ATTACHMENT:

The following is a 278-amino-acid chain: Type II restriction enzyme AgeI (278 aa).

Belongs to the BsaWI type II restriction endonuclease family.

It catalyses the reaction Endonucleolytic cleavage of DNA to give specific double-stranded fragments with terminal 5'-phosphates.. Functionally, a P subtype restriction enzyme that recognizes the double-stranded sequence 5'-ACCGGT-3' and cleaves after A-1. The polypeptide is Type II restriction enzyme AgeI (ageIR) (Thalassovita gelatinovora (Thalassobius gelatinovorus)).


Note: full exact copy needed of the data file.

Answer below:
The following is a 278-amino-acid chain: Type II restriction enzyme AgeI (278 aa).

Belongs to the BsaWI type II restriction endonuclease family.

It catalyses the reaction Endonucleolytic cleavage of DNA to give specific double-stranded fragments with terminal 5'-phosphates.. Functionally, a P subtype restriction enzyme that recognizes the double-stranded sequence 5'-ACCGGT-3' and cleaves after A-1. The polypeptide is Type II restriction enzyme AgeI (ageIR) (Thalassovita gelatinovora (Thalassobius gelatinovorus)).